Even though I coordinated coverage of the story from Moscow—I was now deputy editor at a new city weekly—in the following three days I did some of the most difficult work of my life. The three-day
standoff in the town of Beslan, full of fear, confusion, and several moments of acute hope, culminated with federal troops storming the school building; more than three hundred people died. On the afternoon of September 1, when I came to work, I had said to my colleagues, all of whom were younger and less experienced in covering these sorts of stories: “There will be a storming of the building. There is always a storming.” But when it happened, I sat at my desk, hiding my face in my hands, crying. When I finally took my hands away from my face, I found a can of Coke one of my younger colleagues had placed in front of me in an attempt at consolation.
The following weekend, my family and the family of my closest friend huddled together at my dacha. When their eight-year-old daughter briefly stepped out of the front yard, all four of us adults went into a panic. I had the distinct sense that the entire country was similarly traumatized.
It was this shell-shocked nation that Putin addressed, after a fashion, on September 13, 2004. He gathered the cabinet, his own staff, and all eighty-nine governors together, and spoke with them behind closed doors for two hours. The text of his speech was then distributed to journalists.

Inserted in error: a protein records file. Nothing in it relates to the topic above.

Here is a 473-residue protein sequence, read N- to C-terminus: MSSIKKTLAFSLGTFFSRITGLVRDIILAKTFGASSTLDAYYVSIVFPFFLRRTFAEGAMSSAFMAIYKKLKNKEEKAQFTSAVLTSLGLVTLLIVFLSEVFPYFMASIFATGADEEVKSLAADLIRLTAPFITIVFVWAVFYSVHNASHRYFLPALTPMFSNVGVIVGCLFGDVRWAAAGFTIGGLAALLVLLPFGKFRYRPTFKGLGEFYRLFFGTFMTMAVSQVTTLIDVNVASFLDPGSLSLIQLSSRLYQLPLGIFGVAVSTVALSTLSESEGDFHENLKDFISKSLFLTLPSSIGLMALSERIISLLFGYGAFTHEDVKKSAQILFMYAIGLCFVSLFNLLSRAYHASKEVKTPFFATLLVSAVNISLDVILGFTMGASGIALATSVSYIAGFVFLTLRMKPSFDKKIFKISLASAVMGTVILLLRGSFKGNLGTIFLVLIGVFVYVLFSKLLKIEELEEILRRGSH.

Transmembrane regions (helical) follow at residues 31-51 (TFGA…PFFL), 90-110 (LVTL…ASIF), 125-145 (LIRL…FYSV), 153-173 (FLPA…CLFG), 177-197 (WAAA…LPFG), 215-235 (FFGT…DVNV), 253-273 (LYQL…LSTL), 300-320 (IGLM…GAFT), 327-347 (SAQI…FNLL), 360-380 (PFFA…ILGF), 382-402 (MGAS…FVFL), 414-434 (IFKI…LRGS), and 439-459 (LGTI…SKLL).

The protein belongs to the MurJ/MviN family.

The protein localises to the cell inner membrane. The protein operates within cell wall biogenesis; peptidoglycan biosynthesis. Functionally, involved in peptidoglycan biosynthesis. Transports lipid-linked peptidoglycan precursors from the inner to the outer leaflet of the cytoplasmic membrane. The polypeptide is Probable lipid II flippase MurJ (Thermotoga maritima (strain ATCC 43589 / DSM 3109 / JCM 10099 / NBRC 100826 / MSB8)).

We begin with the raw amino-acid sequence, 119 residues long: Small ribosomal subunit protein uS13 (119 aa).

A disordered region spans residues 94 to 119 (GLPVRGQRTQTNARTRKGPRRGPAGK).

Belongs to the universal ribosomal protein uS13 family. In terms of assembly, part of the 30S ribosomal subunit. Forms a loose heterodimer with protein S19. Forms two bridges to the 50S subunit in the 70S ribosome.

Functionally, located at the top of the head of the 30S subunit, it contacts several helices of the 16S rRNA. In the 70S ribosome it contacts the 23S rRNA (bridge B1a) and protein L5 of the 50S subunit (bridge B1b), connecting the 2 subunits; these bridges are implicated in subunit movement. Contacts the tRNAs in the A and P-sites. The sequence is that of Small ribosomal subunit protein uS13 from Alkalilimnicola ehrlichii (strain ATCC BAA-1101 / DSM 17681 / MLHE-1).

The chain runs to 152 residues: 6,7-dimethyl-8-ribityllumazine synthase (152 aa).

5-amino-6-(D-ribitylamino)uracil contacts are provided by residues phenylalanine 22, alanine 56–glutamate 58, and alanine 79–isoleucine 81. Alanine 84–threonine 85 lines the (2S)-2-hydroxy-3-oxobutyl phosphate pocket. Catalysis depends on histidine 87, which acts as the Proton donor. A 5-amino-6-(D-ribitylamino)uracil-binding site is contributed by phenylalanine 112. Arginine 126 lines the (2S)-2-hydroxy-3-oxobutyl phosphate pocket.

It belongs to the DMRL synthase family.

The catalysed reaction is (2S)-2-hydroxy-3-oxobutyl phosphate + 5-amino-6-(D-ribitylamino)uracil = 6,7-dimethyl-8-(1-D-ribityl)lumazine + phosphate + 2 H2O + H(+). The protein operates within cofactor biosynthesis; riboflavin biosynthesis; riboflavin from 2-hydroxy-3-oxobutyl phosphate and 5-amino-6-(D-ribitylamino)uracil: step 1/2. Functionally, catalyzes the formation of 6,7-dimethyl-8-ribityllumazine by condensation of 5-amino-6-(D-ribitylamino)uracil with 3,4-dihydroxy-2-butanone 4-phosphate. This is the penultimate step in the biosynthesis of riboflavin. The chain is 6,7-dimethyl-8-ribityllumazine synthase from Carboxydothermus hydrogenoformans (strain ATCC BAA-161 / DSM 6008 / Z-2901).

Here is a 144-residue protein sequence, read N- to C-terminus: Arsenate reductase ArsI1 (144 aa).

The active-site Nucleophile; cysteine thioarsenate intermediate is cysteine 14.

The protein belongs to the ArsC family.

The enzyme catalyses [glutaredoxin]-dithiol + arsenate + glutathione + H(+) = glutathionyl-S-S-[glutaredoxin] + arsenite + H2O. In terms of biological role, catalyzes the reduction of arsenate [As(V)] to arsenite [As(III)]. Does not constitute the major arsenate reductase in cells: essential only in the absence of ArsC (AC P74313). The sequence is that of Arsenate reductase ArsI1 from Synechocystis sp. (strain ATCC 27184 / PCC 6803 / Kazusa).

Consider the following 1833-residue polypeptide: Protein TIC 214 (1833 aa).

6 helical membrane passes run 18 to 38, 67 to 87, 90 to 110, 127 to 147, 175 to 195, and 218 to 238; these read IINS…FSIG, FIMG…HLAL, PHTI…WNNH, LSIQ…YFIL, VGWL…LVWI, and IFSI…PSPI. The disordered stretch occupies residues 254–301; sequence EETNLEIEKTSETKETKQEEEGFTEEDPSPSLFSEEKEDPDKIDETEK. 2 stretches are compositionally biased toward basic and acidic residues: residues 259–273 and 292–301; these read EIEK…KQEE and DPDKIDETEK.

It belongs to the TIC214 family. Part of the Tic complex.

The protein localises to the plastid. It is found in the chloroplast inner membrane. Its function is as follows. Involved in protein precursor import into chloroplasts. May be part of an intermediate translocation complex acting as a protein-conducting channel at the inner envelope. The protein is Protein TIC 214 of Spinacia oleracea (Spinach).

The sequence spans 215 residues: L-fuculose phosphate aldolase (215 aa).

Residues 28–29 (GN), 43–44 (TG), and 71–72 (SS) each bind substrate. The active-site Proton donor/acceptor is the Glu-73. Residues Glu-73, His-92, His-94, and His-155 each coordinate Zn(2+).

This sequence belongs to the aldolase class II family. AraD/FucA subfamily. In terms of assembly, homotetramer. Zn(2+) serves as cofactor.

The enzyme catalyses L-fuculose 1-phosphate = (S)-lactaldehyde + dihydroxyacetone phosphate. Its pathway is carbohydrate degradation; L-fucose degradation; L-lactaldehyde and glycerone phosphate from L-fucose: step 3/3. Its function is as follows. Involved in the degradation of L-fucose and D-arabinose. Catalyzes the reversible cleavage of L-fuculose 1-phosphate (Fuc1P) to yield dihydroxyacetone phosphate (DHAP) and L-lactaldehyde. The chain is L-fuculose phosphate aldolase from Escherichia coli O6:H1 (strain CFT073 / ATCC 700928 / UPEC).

“One cannot but weep when talking about what happened in Beslan,” the speech went. “One cannot but weep just thinking about it. But compassion, tears, and words on the part of the government are absolutely insufficient. We have to act, we have to increase the effectiveness of the government in combating the entire complex of problems facing the country. . . . I am convinced that the unity of the
country is the main condition of success in the fight against terrorism.”
From now on, he announced, governors would no longer be elected; he himself would appoint them and the mayor of Moscow. Nor would members of the lower house of the parliament be directly elected, as half of them had been. Now Russian citizens would cast their votes in favor of political parties, which would then fill their seats with ranking members. The new procedure for registering political parties made the new procedure for registering presidential candidates seem quaint in comparison. All political parties now had to re-register, which meant most would be eliminated. The threshold for getting a share of the seats in the parliament would be raised from 5 percent of the vote to 7 percent. And, finally, proposed legislation would now pass through a filter before entering the lower house: the president would personally appoint a so-called public chamber to review all bills.
After these changes became law, as they did at the end of 2004, there remained only one federal-level public official who was directly elected: the president himself.
Copyright © 2013 by Masha Gessen. All rights reserved. No part of this excerpt may be reproduced or reprinted without permission in writing from the publisher.